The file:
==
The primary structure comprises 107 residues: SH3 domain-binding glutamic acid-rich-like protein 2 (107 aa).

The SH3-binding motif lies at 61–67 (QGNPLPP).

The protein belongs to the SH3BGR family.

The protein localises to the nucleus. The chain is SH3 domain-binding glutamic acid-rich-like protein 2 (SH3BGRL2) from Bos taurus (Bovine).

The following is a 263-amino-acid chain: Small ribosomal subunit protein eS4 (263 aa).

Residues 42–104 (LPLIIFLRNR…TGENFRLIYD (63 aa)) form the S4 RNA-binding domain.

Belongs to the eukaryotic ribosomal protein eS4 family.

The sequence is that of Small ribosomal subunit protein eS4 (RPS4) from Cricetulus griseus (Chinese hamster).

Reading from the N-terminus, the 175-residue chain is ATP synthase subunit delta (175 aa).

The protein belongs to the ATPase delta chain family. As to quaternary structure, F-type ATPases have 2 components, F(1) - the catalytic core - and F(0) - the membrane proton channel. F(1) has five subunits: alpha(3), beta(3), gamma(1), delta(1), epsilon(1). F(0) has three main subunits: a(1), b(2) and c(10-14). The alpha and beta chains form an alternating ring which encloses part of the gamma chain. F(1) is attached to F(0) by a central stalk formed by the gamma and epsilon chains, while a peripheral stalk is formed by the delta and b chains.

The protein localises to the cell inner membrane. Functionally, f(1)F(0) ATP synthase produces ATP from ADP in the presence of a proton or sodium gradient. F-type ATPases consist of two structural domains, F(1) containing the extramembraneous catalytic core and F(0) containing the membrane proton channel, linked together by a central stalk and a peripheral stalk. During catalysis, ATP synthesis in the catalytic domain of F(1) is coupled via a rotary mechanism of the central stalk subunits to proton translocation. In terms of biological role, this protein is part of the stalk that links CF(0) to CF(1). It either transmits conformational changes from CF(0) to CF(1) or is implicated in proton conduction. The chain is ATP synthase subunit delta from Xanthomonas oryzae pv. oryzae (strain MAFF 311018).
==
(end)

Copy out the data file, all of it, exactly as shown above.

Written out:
The primary structure comprises 107 residues: SH3 domain-binding glutamic acid-rich-like protein 2 (107 aa).

The SH3-binding motif lies at 61–67 (QGNPLPP).

The protein belongs to the SH3BGR family.

The protein localises to the nucleus. The chain is SH3 domain-binding glutamic acid-rich-like protein 2 (SH3BGRL2) from Bos taurus (Bovine).

The following is a 263-amino-acid chain: Small ribosomal subunit protein eS4 (263 aa).

Residues 42–104 (LPLIIFLRNR…TGENFRLIYD (63 aa)) form the S4 RNA-binding domain.

Belongs to the eukaryotic ribosomal protein eS4 family.

The sequence is that of Small ribosomal subunit protein eS4 (RPS4) from Cricetulus griseus (Chinese hamster).

Reading from the N-terminus, the 175-residue chain is ATP synthase subunit delta (175 aa).

The protein belongs to the ATPase delta chain family. As to quaternary structure, F-type ATPases have 2 components, F(1) - the catalytic core - and F(0) - the membrane proton channel. F(1) has five subunits: alpha(3), beta(3), gamma(1), delta(1), epsilon(1). F(0) has three main subunits: a(1), b(2) and c(10-14). The alpha and beta chains form an alternating ring which encloses part of the gamma chain. F(1) is attached to F(0) by a central stalk formed by the gamma and epsilon chains, while a peripheral stalk is formed by the delta and b chains.

The protein localises to the cell inner membrane. Functionally, f(1)F(0) ATP synthase produces ATP from ADP in the presence of a proton or sodium gradient. F-type ATPases consist of two structural domains, F(1) containing the extramembraneous catalytic core and F(0) containing the membrane proton channel, linked together by a central stalk and a peripheral stalk. During catalysis, ATP synthesis in the catalytic domain of F(1) is coupled via a rotary mechanism of the central stalk subunits to proton translocation. In terms of biological role, this protein is part of the stalk that links CF(0) to CF(1). It either transmits conformational changes from CF(0) to CF(1) or is implicated in proton conduction. The chain is ATP synthase subunit delta from Xanthomonas oryzae pv. oryzae (strain MAFF 311018).